For years, the financial services industry has been asking the Consumer Financial Protection Bureau to address what the industry views as ambiguity surrounding the bureau’s regulation of “abusive” practices.
And now, they’re getting their way.
The CFPB announced Friday that, effective immediately, it is changing its approach to “abusive” practices and limiting its own ability to pursue claims for financial abuses.
Many financial regulators have long had the ability to pursue claims against companies under the “Unfair or Deceptive Acts or Practices” or “UDAP” standard.
Things changed for the financial services industry after the creation of the Dodd-Frank Wall Street Reform and Consumer Protection Act, which added another A to UDAP by adding “Abusive” to the definition of prohibited conduct.
UDAP thereby became UDAAP in the eyes of the CFPB.
But, the financial services industry claimed that the CFPB’s definition of “abusive” was vague and difficult to comply with. And just over a year ago, then CFPB Director Mick Mulvaney told the crowd at the Mortgage Bankers Association Annual Conference in Washington, D.C. that the bureau planned to address the vagueness of the abusive standard.
Mulvaney’s successor, Kathy Kraninger, has done just that.
According to the CFPB, it is enacting a policy that establishes more certainty and clarity around the application of the abusive standard.
“The Dodd-Frank Act is the first Federal law to broadly prohibit ‘abusive’ acts or practices in connection with the provision of consumer financial products or services,” the CFPB said in a statement.
“However, nearly a decade after the Act became law, uncertainty remains as to the scope and meaning of abusiveness. This uncertainty creates challenges for covered persons in complying with the law and may impede or deter the provision of otherwise lawful financial products or services that could be beneficial to consumers,” the bureau continued.
“Through this policy statement, the Bureau is providing clarification on how it intends to apply abusiveness in order to promote compliance and certainty,” the bureau added.
More specifically, it looks as though the CFPB will be limiting its own ability to apply the abusive standard, or at least the frequency at which it does.
According to the bureau, it will now pursue “abusive” actions in the following ways:
Focusing on citing or challenging conduct as abusive in supervision and enforcement matters only when the harm to consumers outweighs the benefitGenerally avoiding “dual pleading” of abusiveness and unfairness or deception violations arising from all or nearly all the same facts, and alleging “stand alone” abusiveness violations that demonstrate clearly the nexus between cited facts and the Bureau’s legal analysisSeeking monetary relief for abusiveness only when there has been a lack of a good-faith effort to comply with the law, except the Bureau will continue to seek restitution for injured consumers regardless of whether a company acted in good faith or bad faith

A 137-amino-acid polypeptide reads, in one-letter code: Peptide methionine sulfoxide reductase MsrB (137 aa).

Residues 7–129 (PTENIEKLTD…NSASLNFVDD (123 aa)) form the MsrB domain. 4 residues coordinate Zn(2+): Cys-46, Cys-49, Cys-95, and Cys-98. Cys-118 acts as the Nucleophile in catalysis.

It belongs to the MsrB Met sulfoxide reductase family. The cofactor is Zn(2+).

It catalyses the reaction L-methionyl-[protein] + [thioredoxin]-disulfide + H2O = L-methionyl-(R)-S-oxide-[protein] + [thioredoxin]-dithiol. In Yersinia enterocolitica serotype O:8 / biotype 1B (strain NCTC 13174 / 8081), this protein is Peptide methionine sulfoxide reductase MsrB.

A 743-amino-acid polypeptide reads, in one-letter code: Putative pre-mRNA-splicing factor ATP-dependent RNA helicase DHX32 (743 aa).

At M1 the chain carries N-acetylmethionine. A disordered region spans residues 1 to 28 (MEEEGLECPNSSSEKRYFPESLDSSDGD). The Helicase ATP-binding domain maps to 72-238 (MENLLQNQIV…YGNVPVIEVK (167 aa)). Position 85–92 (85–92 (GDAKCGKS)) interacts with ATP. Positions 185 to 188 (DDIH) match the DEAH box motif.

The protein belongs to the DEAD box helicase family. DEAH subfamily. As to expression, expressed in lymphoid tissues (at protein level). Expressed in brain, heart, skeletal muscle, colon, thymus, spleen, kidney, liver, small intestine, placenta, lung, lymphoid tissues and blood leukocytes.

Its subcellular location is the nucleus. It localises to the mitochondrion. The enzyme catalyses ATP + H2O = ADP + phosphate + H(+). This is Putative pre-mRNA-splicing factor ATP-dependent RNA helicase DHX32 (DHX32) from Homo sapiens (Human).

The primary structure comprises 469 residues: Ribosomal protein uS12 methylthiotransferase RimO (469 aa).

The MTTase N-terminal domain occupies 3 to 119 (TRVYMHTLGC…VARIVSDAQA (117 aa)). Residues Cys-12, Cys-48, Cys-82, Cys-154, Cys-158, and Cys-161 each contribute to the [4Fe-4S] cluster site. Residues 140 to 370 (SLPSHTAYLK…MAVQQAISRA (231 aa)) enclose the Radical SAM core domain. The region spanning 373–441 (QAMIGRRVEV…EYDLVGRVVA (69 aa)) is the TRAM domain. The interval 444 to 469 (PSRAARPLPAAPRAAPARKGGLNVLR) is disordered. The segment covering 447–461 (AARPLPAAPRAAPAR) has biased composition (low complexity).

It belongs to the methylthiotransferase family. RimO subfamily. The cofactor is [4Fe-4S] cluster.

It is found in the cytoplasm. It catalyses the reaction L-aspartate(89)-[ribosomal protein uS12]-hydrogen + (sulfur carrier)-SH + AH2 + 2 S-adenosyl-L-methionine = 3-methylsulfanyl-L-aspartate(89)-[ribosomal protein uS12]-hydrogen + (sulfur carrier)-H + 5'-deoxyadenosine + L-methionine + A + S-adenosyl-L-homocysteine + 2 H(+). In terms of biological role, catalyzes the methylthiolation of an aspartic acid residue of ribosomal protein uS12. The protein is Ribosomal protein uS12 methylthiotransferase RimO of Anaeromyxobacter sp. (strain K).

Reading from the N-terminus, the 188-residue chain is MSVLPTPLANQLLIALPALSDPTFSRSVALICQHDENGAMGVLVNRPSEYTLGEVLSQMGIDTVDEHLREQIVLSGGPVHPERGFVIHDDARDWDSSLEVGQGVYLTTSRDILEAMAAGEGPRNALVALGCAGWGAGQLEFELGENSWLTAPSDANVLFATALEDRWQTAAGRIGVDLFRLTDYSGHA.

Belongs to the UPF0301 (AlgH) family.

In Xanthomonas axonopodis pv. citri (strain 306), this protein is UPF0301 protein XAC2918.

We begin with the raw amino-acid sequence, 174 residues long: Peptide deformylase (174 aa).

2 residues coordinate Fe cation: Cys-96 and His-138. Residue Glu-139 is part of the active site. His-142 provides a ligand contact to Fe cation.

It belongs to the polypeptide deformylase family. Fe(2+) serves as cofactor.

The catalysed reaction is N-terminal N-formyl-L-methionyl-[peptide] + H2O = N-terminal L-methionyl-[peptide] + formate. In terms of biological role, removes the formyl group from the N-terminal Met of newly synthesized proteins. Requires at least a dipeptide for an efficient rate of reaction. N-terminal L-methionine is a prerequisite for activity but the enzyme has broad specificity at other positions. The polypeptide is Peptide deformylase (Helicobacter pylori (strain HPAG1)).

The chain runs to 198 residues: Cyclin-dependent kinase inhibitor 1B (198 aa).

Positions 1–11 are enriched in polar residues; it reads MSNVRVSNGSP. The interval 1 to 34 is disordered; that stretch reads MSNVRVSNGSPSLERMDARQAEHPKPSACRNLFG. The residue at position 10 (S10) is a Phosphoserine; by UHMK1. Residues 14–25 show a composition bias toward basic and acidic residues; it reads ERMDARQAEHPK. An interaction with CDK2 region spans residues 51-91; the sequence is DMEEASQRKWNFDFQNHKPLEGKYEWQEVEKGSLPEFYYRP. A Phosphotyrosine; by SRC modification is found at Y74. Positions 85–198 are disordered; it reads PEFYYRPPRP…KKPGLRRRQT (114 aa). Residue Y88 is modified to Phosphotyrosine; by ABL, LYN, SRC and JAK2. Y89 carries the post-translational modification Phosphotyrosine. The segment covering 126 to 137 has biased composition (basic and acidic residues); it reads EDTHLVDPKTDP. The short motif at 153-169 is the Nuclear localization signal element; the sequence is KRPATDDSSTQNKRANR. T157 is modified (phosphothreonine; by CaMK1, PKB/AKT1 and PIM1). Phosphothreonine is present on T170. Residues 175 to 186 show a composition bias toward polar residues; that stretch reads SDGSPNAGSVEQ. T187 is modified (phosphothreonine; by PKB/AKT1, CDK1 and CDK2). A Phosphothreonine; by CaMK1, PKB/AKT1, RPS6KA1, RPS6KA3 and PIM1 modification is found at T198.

According to the bureau, it has used the abusiveness standard in an enforcement action 32 times between 2011 and the fall of 2019 (the last time the bureau used the standard, according to the CFPB itself).
But in nearly all of the cases, the actions by the company in question also led to an unfairness or deception claim for the same actions, and that led to some confusion.
“It is difficult to discern from those actions unique fact patterns to which only the abusiveness standard would apply,” the bureau said in its policy statement. “Given the prevalence of dual pleading, along with the relatively nascent nature of this legal authority (and of the Bureau itself) and the number of matters the Bureau has resolved via settlement agreement, this enforcement activity has resulted in few reported judicial or Bureau administrative decisions that address the contours of the abusiveness standard.”
According to the bureau, the firmer definition of abusive practices will enable the bureau to more effectively manage its “scarce resources.”
From the CFPB policy statement:
Explicitly incorporating this focus into the Bureau’s supervision and enforcement decisions concerning abusiveness not only ensures that the Bureau is committed to using its scarce resources to address conduct that harms consumers, but also ensures that the Bureau’s supervisory and enforcement decisions are consistent across matters.
In a statement, Kraninger said having “clear rules of the road” will help both financial services providers and their customers.
“I am committed to ensuring we have clear rules of the road and fostering a culture of compliance – a key element in preventing consumer harm,” Kraninger said. “We’ve developed a policy that provides a solid framework to prevent consumer harm while promoting the clarity needed to foster consumer beneficial products as well as compliance in the marketplace, now and in the future.”
Beyond that, the bureau said that it also may engage in future rulemaking to further define the abusiveness standard.
To read the CFPB’s new policy on abusive practices in full, click here.
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